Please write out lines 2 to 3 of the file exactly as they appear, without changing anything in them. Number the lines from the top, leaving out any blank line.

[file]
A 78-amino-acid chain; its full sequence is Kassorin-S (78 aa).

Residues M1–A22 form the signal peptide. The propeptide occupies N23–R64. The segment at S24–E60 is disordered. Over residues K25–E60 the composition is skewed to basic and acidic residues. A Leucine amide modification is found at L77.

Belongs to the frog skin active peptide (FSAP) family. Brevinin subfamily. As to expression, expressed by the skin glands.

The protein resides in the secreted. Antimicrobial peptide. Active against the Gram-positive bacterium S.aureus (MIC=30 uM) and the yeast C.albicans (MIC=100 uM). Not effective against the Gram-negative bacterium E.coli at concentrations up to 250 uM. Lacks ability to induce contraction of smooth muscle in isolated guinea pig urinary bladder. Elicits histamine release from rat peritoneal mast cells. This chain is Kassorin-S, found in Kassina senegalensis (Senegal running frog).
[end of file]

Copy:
Residues M1–A22 form the signal peptide. The propeptide occupies N23–R64. The segment at S24–E60 is disordered. Over residues K25–E60 the composition is skewed to basic and acidic residues. A Leucine amide modification is found at L77.

Belongs to the frog skin active peptide (FSAP) family. Brevinin subfamily. As to expression, expressed by the skin glands.